Your UBCA Library’s Book of the Month for March 2020
By Anthony Doerr
A stunningly ambitious and beautiful novel about a blind French girl and a German boy whose paths collide in occupied France as both try to survive the devastation of World War II. Marie Laure lives with her father in Paris within walking distance of the Museum of Natural History where he works as the master of the locks (there are thousands of locks in the museum). When she is six, she goes blind, and her father builds her a model of their neighborhood, every house, every manhole, so she can memorize it with her fingers and navigate the real streets with her feet and cane. When the Germans occupy Paris, father and daughter flee to Saint-Malo on the Brittany coast, where Marie-Laure’s agoraphobic great uncle lives in a tall, narrow house by the sea wall. In another world in Germany, an orphan boy, Werner, grows up with his younger sister, Jutta, both enchanted by a crude radio Werner finds. He becomes a master at building and fixing radios, a talent that wins him a place at an elite and brutal military academy and, ultimately, makes him a highly specialized tracker of the Resistance. Werner travels through the heart of Hitler Youth to the far-flung outskirts of Russia, and finally into Saint-Malo, where his path converges with Marie-Laure. Doerr’s gorgeous combination of soaring imagination with observation is electric. Deftly interweaving the lives of Marie-Laure and Werner, Doerr illuminates the ways, against all odds, people try to be good to one another.
Is it checked out? Don’t worry, we’ve got you covered:
The Secrets We Keep (PS3616.R463 S43 2019): At the height of the Cold War, two secretaries are pulled out of the typing pool at the CIA and given the assignment of a lifetime. Their mission: to smuggle Doctor Zhivago out of the USSR, where no one dare publish it, and help Pasternak’s magnum opus make its way into print around the world. Glamorous and sophisticated Sally Forrester is a seasoned spy who has honed her gift for deceit all over the world — using her magnetism and charm to pry secrets out of powerful men. Irina is a complete novice, but under Sally’s tutelage quickly learns how to blend in, make drops, and invisibly ferry classified documents. Their story is intertwined with that of the decades-long affair between Pasternak and his mistress and muse, Olga Ivinskaya, who was sent to the Gulag and inspired Zhivago’s heroine, Lara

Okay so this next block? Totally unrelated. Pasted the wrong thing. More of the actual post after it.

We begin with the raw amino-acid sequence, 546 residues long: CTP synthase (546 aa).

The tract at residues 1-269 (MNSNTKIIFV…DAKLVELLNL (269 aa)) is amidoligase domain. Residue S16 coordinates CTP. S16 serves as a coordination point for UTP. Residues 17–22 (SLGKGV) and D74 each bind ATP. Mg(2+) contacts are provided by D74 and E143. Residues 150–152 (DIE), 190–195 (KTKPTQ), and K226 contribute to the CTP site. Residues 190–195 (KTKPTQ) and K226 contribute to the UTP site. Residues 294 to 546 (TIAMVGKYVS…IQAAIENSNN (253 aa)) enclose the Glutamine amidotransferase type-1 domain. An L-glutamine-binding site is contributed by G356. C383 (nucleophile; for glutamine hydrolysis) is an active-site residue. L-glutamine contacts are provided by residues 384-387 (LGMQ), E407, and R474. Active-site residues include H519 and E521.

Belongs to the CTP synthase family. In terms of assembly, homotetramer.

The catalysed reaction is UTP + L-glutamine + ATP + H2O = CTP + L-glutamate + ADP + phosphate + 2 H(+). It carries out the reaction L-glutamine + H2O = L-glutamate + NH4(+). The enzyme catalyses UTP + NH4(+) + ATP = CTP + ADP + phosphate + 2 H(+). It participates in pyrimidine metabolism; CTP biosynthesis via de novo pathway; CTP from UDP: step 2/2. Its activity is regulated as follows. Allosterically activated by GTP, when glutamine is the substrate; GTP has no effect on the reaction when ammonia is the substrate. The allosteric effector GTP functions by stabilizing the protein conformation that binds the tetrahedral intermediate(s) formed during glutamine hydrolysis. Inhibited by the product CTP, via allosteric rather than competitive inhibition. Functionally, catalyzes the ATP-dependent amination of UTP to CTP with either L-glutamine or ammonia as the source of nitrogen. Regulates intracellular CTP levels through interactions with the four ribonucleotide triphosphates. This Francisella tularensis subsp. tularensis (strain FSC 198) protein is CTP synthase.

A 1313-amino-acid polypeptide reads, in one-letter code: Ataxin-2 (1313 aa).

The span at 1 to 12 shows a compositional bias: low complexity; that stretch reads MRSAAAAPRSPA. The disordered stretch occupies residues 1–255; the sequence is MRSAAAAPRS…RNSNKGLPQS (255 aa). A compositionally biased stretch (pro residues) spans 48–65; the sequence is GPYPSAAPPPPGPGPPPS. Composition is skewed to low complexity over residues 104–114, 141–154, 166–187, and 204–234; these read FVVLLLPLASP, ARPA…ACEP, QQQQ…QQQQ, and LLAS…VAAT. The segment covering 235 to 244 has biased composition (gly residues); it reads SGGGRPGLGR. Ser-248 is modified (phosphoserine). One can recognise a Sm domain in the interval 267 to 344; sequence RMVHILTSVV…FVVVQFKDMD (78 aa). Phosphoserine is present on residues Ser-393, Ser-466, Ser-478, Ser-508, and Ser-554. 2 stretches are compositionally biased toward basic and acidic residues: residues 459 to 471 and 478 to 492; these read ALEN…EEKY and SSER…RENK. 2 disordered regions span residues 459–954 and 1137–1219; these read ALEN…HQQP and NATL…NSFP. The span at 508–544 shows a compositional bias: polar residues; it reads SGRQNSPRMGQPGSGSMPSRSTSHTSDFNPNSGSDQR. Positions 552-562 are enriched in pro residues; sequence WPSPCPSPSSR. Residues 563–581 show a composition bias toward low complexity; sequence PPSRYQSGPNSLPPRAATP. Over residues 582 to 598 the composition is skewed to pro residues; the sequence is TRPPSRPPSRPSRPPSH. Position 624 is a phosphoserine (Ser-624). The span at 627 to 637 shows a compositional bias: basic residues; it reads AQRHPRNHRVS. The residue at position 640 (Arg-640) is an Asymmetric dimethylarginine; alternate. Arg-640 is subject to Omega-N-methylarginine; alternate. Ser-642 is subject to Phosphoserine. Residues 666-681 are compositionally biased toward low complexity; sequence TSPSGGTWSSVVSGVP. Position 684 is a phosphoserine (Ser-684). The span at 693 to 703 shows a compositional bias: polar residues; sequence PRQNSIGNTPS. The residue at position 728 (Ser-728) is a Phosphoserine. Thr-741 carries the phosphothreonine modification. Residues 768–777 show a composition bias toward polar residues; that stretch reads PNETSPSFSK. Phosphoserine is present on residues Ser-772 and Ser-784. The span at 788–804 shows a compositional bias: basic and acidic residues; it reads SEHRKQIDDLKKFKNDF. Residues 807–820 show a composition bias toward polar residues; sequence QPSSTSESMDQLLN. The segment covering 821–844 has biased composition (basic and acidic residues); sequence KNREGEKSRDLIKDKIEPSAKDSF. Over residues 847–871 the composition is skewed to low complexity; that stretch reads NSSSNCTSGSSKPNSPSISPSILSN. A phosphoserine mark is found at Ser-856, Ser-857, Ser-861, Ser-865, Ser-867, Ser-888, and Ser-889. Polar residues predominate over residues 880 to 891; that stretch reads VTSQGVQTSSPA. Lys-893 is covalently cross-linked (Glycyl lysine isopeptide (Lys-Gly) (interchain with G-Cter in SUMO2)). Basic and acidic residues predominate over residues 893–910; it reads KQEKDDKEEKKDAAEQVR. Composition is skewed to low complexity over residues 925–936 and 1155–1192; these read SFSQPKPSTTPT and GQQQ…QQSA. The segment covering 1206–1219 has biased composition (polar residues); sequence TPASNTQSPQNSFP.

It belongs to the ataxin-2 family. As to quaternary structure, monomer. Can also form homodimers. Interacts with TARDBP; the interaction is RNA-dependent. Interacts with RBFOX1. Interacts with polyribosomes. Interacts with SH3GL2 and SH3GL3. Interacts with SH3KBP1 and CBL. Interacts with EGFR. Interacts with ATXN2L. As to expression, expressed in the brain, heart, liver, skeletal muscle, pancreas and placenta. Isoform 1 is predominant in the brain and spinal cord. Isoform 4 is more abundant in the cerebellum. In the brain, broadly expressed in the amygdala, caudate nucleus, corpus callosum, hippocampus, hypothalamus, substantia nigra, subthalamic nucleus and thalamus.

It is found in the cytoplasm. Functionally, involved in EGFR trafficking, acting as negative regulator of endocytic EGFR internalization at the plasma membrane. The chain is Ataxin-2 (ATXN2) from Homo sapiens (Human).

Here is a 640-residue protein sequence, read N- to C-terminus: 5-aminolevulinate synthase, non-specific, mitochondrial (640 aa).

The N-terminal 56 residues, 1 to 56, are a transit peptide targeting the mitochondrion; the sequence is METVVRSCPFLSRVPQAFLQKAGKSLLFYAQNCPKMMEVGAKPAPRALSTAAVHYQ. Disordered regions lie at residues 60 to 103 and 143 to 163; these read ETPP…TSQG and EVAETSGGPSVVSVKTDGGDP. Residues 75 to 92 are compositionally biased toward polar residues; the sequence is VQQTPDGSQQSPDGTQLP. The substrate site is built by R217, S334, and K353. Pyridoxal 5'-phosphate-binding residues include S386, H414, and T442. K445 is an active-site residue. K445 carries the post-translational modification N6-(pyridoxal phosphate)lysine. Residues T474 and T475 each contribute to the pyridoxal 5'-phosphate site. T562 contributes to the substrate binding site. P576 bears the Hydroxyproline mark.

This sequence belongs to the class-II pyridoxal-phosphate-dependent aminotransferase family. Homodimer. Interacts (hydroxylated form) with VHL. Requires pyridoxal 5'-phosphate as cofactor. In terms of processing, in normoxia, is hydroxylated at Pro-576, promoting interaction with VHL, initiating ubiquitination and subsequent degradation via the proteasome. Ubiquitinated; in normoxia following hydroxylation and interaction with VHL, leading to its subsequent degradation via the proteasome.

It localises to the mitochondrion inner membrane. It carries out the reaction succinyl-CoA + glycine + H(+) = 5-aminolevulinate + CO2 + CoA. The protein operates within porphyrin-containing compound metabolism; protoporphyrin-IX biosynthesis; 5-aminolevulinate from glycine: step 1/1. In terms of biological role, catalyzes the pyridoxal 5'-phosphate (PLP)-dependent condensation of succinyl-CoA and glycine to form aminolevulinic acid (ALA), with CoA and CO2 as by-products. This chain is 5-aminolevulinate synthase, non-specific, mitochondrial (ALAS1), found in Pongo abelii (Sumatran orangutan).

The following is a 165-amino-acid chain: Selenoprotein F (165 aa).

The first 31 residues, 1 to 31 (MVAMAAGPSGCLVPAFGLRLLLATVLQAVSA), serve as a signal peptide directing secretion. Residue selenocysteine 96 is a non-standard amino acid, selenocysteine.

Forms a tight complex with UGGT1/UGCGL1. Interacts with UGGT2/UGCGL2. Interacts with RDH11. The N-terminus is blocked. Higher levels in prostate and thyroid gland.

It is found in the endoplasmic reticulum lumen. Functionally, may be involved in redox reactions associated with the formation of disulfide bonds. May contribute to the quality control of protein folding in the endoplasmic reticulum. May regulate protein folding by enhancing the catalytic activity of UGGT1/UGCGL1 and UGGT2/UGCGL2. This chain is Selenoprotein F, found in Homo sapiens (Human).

320 rue St Jacques : the Diary of Madeleine Blaess (ebook): In November 1939 Madeleine Blaess, a French-born, British-raised student, set off for Paris to study for a doctorate in Medieval French literature at the Sorbonne. In June 1940, the German invasion cut off her escape route to the ports, preventing her return to Britain. She was forced to remain in France for the duration of the Occupation and in October 1940 began to write a diary. Intended initially as a replacement letter to her parents in York, she wrote it in French and barely missed an entry for almost four years.
Madeleine’s diary is unique as she wrote it to record as much as she could about everyday life, people and events so she could use these written traces to rekindle memories later for the family from whom she had been parted. Many diaries of that era focus on the political situation. Madeleine’s diary does reflect and engage with military and political events. It also provides an unprecedented day-by-day account of the struggle to manage material deprivation, physical hardship, mental exhaustion and depression during the Occupation. The diary is also a record of Madeleine’s determination to achieve her ambition to become a university academic at a time when there was little encouragement for women to prioritise education and career over marriage and motherhood. Her diary is edited and translated here for the first time.
The Last Metro (streaming film): Gérard Depardieu and Catherine Deneuve star as members of a French theater company living under the German occupation during World War II in François Truffaut’s gripping, humanist character study. Against all odds, a Jewish theater manager in hiding; a leading man who’s in the Resistance; increasingly restrictive Nazi oversight, the troupe believes the show must go on. Equal parts romance, historical tragedy, and even comedy, The last metro (Le dernier métro) is Truffaut’s ultimate tribute to art overcoming adversity.
by Christian Boyles